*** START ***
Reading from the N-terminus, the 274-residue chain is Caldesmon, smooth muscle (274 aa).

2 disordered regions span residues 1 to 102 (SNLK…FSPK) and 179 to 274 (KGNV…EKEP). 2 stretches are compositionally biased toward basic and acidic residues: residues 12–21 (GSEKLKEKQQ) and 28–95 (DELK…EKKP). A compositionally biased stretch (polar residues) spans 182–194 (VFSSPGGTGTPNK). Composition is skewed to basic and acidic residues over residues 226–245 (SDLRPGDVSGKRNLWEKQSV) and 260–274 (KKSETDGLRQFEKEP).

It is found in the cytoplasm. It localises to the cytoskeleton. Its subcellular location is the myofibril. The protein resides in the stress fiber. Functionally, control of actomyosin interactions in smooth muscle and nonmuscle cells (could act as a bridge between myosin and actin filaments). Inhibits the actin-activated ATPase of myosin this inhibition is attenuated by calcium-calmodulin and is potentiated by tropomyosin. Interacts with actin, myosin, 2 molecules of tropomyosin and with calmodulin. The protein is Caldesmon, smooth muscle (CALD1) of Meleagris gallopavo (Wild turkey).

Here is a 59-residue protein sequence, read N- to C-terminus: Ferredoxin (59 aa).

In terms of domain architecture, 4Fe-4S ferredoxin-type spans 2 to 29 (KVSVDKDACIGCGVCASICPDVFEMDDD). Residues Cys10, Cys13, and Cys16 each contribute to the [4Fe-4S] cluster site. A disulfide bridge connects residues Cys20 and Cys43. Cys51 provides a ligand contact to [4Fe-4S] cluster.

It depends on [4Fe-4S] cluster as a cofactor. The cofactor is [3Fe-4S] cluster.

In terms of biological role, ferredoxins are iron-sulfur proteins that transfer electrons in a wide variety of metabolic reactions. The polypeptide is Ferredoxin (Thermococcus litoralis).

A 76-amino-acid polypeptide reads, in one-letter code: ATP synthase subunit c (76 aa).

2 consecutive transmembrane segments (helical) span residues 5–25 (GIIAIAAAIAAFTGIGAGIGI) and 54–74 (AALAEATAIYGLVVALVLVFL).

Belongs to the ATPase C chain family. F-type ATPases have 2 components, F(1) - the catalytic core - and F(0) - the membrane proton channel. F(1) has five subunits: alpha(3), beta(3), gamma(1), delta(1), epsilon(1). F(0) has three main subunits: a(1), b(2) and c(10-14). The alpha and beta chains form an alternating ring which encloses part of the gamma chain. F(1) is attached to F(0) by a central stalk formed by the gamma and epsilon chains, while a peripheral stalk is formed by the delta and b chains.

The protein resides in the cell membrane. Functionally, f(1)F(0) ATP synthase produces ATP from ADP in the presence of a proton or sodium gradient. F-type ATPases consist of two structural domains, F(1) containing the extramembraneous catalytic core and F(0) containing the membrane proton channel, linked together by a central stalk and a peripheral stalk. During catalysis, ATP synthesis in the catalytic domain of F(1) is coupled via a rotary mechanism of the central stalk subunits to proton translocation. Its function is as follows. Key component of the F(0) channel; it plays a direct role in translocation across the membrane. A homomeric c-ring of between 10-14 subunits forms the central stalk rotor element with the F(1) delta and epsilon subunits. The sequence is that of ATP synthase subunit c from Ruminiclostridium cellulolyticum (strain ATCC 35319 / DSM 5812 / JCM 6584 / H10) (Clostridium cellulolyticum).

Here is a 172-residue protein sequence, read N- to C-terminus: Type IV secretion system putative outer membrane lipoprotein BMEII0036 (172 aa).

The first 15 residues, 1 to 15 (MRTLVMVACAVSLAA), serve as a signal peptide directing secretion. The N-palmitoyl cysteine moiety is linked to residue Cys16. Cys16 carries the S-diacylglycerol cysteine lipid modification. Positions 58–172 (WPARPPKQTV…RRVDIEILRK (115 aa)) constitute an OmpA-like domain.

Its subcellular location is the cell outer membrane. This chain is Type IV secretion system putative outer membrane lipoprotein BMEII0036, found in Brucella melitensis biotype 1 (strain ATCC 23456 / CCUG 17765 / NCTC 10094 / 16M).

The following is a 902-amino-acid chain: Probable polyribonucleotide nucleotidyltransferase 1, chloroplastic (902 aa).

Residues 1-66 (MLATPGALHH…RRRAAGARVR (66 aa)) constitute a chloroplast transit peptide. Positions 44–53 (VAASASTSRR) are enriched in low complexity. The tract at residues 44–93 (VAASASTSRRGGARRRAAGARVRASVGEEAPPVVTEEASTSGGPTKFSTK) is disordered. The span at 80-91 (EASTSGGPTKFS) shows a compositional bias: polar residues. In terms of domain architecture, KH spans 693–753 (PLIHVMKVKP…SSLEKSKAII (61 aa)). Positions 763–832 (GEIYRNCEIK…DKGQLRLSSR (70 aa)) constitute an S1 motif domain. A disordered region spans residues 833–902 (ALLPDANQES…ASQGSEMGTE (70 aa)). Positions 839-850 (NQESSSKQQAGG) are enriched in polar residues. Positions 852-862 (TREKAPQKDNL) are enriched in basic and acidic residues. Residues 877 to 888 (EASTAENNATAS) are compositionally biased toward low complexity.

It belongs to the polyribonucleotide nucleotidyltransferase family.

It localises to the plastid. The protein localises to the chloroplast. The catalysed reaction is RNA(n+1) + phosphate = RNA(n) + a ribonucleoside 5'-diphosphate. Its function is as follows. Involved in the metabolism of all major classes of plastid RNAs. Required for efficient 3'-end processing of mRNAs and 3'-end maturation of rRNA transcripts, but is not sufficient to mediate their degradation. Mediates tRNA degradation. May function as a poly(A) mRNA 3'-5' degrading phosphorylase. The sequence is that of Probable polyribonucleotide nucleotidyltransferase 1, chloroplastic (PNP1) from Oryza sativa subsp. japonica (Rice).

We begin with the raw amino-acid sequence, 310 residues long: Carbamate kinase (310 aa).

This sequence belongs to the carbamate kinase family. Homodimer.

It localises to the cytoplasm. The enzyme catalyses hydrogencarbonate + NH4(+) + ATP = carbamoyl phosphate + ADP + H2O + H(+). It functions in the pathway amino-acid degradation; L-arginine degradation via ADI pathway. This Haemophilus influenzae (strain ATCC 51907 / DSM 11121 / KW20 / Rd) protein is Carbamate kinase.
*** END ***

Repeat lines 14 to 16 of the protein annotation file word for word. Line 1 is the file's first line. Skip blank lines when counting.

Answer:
Its subcellular location is the cell outer membrane. This chain is Type IV secretion system putative outer membrane lipoprotein BMEII0036, found in Brucella melitensis biotype 1 (strain ATCC 23456 / CCUG 17765 / NCTC 10094 / 16M).

The following is a 902-amino-acid chain: Probable polyribonucleotide nucleotidyltransferase 1, chloroplastic (902 aa).

Residues 1-66 (MLATPGALHH…RRRAAGARVR (66 aa)) constitute a chloroplast transit peptide. Positions 44–53 (VAASASTSRR) are enriched in low complexity. The tract at residues 44–93 (VAASASTSRRGGARRRAAGARVRASVGEEAPPVVTEEASTSGGPTKFSTK) is disordered. The span at 80-91 (EASTSGGPTKFS) shows a compositional bias: polar residues. In terms of domain architecture, KH spans 693–753 (PLIHVMKVKP…SSLEKSKAII (61 aa)). Positions 763–832 (GEIYRNCEIK…DKGQLRLSSR (70 aa)) constitute an S1 motif domain. A disordered region spans residues 833–902 (ALLPDANQES…ASQGSEMGTE (70 aa)). Positions 839-850 (NQESSSKQQAGG) are enriched in polar residues. Positions 852-862 (TREKAPQKDNL) are enriched in basic and acidic residues. Residues 877 to 888 (EASTAENNATAS) are compositionally biased toward low complexity.